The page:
The programs operated at a total of 37 community colleges. The 11 Dreamkeepers institutions were a subset of colleges in Lumina’s Achieving the Dream initiative; the 26 Angel Fund colleges are comprised of Tribal Colleges and Universities (TCUs). Each participating college determined how to design and administer their program, including guidelines for eligibility and award levels. In order to help institutionalize these programs after Lumina’s funding ended, each college was also expected to raise funds during a given program year to secure funding in the subsequent year.
The Achieving the Dream colleges were originally chosen because they enroll large numbers of low-income students and students of color — groups with high rates of attrition who have been traditionally underserved in the education system. American Indian students, at TCUs in particular, are also more prone to experience financial hardships and could likely benefit from short-term financial aid.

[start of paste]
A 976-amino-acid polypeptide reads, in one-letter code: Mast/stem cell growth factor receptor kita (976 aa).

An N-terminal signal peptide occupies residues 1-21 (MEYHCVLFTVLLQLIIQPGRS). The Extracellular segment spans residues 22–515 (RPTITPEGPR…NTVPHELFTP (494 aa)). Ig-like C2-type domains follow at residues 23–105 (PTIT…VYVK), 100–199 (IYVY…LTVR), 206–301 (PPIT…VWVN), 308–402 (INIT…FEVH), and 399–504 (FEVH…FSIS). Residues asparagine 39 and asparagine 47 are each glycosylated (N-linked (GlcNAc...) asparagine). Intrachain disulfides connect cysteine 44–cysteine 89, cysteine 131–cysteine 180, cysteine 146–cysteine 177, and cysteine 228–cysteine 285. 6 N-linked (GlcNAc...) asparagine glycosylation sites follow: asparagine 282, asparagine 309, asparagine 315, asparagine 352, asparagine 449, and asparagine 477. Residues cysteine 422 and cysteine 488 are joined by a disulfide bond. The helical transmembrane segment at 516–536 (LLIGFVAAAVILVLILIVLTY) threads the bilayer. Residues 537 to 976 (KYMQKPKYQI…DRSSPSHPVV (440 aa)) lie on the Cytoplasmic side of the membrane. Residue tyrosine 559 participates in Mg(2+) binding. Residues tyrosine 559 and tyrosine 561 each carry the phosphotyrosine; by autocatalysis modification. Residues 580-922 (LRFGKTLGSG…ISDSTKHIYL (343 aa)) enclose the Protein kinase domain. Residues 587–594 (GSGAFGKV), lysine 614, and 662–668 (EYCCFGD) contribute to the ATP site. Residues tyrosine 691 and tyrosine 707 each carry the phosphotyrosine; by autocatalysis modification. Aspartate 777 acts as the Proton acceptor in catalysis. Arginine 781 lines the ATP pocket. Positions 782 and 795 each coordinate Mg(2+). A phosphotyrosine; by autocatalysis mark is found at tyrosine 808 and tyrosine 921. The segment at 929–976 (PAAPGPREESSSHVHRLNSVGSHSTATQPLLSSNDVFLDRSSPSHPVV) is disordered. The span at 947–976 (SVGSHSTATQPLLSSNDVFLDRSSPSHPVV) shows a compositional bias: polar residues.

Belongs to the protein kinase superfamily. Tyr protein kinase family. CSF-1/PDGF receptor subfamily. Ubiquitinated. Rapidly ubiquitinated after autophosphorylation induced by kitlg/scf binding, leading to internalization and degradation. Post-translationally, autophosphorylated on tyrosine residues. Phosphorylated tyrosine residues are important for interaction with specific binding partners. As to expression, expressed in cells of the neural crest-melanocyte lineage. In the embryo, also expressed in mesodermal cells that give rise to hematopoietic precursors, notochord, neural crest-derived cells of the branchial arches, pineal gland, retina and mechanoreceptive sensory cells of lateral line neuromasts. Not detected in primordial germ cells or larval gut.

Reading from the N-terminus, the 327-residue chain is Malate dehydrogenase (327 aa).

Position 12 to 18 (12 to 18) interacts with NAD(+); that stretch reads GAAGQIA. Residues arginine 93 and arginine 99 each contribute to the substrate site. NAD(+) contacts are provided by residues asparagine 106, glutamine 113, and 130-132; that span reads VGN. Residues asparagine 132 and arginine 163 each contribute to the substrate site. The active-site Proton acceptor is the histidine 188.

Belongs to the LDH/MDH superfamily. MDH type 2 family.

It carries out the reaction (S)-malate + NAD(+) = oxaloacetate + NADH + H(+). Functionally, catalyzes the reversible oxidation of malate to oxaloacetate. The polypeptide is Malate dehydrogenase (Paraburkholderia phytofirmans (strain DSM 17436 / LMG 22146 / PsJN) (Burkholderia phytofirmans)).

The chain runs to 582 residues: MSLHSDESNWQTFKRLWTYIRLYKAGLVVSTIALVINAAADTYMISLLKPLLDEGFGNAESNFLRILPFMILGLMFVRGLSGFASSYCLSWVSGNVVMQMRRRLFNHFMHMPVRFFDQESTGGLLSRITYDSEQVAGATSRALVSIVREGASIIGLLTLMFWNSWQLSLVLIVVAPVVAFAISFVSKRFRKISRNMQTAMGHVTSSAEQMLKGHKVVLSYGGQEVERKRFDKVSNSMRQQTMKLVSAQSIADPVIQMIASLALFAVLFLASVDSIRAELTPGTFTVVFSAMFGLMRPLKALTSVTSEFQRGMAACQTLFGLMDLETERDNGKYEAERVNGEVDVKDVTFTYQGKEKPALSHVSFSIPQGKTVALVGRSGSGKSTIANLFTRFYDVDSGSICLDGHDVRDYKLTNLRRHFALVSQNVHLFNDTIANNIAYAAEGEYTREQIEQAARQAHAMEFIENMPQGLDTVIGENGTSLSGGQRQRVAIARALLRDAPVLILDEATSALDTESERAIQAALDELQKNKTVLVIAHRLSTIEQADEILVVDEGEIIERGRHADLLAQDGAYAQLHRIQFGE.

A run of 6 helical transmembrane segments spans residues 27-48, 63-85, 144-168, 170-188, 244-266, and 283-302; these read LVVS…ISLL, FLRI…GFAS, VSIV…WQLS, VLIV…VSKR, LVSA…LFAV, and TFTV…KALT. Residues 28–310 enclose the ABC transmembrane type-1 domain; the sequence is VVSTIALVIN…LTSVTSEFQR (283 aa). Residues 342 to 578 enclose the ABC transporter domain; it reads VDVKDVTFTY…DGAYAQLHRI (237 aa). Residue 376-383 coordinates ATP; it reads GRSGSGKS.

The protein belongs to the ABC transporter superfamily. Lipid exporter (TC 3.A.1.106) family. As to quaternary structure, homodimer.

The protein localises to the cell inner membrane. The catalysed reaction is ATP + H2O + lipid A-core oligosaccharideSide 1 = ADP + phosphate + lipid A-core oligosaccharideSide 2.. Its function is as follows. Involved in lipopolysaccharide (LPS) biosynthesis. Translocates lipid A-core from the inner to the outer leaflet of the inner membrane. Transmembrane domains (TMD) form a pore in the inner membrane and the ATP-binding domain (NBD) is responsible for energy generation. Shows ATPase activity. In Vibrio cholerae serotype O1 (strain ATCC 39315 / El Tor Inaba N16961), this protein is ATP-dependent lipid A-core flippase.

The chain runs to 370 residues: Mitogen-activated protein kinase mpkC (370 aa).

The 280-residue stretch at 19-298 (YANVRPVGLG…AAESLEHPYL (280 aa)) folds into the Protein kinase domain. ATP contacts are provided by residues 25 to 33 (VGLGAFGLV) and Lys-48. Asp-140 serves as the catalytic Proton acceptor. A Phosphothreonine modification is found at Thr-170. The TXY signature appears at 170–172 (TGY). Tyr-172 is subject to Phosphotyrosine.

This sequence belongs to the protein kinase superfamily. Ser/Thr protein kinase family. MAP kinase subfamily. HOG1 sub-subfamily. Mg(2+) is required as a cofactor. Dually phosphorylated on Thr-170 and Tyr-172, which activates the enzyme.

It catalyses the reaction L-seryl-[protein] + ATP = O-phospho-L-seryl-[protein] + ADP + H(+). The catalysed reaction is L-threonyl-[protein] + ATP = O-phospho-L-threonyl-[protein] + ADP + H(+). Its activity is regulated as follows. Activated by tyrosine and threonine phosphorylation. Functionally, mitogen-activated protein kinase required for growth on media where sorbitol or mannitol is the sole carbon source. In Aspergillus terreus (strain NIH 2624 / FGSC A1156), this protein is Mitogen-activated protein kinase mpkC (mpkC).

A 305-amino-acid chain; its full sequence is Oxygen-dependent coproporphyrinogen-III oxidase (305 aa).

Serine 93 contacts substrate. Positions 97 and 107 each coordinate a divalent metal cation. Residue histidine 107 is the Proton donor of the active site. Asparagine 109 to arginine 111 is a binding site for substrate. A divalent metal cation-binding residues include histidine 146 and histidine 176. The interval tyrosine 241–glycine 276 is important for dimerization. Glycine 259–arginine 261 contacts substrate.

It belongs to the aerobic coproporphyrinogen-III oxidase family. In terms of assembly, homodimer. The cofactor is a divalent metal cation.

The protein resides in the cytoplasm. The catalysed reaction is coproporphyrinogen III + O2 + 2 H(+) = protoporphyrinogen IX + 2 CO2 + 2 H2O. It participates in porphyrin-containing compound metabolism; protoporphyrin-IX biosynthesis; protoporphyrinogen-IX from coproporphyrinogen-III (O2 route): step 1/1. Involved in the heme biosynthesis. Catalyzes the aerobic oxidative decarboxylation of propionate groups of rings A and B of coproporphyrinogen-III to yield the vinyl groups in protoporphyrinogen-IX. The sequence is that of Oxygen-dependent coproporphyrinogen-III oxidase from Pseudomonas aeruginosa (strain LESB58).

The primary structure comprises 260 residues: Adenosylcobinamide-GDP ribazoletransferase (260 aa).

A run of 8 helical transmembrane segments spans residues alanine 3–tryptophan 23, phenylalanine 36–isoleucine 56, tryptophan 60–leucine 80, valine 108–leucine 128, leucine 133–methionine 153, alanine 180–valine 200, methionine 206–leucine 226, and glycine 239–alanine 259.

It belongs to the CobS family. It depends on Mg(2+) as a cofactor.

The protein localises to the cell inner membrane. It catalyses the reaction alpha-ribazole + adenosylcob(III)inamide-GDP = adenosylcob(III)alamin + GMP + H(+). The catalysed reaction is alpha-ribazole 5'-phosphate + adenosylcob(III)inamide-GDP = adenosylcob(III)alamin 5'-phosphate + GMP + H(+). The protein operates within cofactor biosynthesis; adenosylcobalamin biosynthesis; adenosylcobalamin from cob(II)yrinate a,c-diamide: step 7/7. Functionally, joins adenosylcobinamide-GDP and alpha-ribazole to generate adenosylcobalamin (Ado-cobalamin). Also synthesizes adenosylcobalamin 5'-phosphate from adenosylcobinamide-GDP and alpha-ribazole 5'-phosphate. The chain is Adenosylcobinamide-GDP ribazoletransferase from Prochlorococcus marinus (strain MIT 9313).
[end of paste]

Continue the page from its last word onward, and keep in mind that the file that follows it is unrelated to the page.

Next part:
MDRC’s report covers the first two years of each program. The evaluation relied largely on qualitative methods, including surveys, interviews, and focus groups with program administrators and staff from the participating colleges, to learn about program implementation. MDRC also interviewed staff from the two intermediary organizations, as well as Dreamkeepers aid recipients. In addition, the research team analyzed student record data to better describe the characteristics and educational outcomes (such as persistence) of aid recipients.